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Barthelme, Donald

(US, 1931–89)

Barthelme was born in Houston, Texas, the son of a modernist architect. He moved to New York City in 1962, where he lived for most of his life, becoming best known for his frequent contributions to The New Yorker magazine. An especially inventive manipulator of forms, Barthelme introduced all sorts of material and subject matter into the short story, and at the same time he wrote in a wide range of styles. He writes in a painfully comic way about the agony of self-awareness, and about social status. The best place to begin is with his first collection of short stories, Come Back, Dr. Caligari (1964). A typical story, ‘Me and Miss Mandible’ tells about a precocious schoolboy who develops a crush on his teacher; its devious irony and knowing references also raise the possibility that the protagonist is actually a grown man trapped into reliving his own childhood. Barthelme's other stories all have an element of what is called ‘meta-fiction’, by which the author manipulates the reader's trust and imagination in such a way as to make the normal conventions of story-telling questionable. He has published several collections of short stories over the years; Sixty Stories (1981) is an anthology featuring a range of his work.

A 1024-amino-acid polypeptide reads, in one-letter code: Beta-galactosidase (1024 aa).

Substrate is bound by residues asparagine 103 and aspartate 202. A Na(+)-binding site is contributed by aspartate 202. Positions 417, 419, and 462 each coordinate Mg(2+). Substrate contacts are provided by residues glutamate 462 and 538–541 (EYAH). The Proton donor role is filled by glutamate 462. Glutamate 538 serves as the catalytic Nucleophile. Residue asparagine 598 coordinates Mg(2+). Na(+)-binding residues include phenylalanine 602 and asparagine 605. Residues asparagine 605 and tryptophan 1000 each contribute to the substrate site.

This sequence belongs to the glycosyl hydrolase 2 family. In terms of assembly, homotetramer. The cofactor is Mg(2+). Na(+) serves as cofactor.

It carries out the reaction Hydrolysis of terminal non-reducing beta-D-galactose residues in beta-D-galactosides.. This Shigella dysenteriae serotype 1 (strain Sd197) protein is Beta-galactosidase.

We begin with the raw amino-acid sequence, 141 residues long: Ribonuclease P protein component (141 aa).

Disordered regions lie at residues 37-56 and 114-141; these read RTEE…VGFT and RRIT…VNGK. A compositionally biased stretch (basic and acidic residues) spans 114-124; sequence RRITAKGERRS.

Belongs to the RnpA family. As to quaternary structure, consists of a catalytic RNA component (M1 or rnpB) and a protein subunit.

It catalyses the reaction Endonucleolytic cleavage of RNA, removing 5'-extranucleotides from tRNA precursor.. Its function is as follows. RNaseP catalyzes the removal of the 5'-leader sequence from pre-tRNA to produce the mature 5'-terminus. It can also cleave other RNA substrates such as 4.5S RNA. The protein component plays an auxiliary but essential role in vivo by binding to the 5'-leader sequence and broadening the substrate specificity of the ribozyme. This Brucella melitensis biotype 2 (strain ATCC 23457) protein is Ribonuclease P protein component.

Stanley Elkin, John Irving  CM

Additional topics

Literature Reference: American Literature, English Literature, Classics & Modern FictionBooks & Authors: Award-Winning Fiction (A-Bo)